Justice and Forgiveness
Question: Is it not very difficult to avoid judging? For in order to become just one has to come to a certain conclusion.
Answer: Yes, but what man generally does is not only that he judges anyone in the mind -he is very ready to give his judgment out. He is not patient enough to wait and analyse the matter and think more about it. As a rule a person is not only ready to judge, but without any restraint on his part he is ready to express his judgment instantly. He will not think, "Have I the right to judge that person? Have I risen to that state of evolution?" - when Jesus Christ himself refused to judge and said, "Whoever is faultless -it is that person's place to accuse or to punish". It teaches a great lesson: even in order to learn justice it is not necessary that we should be ready to judge and instantly to express our judgement, our opinion.
The idea of the Sufis, who see in every form the divine form, in every heart the divine shrine, is that to judge anyone, whatever be his position, his action, his condition, is against their religion, their attitude, for theirs is a respectful attitude towards everyone. And in this manner they develop that philosophy which has first been learned by them intellectually.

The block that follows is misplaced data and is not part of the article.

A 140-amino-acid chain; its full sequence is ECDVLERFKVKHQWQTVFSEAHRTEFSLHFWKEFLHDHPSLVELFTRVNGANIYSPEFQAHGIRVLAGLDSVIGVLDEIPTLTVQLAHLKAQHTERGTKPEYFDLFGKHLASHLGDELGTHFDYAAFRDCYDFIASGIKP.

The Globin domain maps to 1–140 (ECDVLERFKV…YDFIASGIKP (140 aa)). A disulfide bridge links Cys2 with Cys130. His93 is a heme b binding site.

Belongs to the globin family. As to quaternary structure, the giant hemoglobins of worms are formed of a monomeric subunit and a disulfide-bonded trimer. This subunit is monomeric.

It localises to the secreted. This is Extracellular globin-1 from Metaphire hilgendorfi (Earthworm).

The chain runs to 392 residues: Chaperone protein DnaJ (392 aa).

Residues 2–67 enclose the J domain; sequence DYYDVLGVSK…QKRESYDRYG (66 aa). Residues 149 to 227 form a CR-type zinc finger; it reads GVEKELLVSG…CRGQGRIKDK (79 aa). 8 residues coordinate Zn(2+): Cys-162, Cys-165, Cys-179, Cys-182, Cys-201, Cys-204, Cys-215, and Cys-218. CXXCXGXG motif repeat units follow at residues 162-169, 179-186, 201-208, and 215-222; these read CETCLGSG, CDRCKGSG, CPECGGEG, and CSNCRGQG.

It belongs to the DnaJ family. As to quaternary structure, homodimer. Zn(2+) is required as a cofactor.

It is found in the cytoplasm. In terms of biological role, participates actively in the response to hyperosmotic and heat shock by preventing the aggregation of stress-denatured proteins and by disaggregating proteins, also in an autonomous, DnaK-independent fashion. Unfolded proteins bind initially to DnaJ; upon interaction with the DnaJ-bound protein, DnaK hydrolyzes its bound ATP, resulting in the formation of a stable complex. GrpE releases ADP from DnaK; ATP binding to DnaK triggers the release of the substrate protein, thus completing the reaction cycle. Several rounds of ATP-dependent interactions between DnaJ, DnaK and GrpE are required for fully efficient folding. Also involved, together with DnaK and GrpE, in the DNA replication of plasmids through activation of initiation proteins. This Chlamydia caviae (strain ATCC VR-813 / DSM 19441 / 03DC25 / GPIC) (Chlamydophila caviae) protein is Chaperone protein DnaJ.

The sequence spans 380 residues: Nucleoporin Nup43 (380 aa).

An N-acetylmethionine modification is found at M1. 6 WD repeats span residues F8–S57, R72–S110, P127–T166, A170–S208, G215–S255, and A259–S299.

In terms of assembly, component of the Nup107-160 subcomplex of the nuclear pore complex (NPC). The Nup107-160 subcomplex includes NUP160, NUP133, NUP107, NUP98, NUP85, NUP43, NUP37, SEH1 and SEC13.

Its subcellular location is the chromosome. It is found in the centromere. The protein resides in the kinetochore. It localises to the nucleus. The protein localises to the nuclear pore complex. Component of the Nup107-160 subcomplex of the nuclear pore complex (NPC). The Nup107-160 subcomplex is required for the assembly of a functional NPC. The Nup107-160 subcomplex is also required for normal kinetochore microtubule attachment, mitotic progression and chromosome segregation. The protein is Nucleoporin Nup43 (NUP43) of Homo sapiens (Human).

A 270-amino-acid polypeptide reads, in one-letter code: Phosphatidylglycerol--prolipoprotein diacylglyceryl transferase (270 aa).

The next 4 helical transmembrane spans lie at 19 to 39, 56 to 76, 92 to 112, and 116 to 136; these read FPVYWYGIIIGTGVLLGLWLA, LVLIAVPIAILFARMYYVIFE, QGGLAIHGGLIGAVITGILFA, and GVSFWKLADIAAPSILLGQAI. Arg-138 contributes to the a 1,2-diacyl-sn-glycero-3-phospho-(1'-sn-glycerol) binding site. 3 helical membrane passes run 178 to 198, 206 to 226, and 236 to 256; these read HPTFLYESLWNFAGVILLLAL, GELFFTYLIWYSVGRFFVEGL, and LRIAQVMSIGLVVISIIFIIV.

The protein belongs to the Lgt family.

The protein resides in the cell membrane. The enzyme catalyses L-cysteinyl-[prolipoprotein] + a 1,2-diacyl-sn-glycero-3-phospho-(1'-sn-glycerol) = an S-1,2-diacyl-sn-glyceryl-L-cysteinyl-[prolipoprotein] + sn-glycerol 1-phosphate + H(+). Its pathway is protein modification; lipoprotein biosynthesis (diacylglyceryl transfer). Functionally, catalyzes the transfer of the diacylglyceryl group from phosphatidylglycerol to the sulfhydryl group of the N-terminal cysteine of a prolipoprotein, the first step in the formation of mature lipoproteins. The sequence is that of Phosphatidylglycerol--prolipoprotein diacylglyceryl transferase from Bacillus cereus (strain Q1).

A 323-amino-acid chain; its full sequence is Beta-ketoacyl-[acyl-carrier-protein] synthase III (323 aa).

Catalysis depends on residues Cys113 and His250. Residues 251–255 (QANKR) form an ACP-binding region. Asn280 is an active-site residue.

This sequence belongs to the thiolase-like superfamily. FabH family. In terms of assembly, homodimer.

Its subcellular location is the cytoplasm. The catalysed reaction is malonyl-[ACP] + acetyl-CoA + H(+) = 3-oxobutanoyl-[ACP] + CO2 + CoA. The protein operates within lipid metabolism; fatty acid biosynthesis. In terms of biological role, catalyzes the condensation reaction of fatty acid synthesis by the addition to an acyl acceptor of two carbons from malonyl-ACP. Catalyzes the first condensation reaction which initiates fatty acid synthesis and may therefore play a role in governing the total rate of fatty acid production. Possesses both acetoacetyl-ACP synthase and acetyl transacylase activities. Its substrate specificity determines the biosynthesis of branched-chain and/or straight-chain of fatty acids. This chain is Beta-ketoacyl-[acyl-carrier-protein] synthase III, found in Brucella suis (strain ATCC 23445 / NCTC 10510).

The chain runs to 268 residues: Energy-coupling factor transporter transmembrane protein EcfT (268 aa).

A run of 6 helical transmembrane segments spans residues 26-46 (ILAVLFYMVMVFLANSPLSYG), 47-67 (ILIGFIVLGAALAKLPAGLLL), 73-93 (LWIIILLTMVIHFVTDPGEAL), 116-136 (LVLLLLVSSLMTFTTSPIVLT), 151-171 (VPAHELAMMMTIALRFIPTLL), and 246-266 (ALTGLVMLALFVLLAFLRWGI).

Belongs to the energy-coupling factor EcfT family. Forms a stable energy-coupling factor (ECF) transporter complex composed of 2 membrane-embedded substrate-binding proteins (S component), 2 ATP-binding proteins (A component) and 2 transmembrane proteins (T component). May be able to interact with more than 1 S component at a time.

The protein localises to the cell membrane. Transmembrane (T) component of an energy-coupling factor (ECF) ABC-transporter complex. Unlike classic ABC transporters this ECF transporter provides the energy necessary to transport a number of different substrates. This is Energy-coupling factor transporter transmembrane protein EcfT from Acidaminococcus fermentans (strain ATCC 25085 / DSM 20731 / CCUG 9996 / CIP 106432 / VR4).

Question: Does the fact of not blaming others mean that we do not see their faults any more, that we are above seeing them?
Answer: No, in the first place it is a question of self restraint or self control, of politeness, kindness, sympathy, and graciousness, of a worshipful attitude towards God, the Creator of all beings: all are His children, good or bad. If anybody's child happened to be homely in appearance would it be polite to say before its parents, "Your child is homely"? The Father and Mother of all beings is there, ever present, id knows what is going on in every person's heart; all are His creatures. When with their faults and their merits before us we are ready to judge and to express our opinion against them, it is certainly against the Artist who has made them - not behind His back, in His presence! It would not be difficult to feel the presence of God everywhere if only we were conscious of this.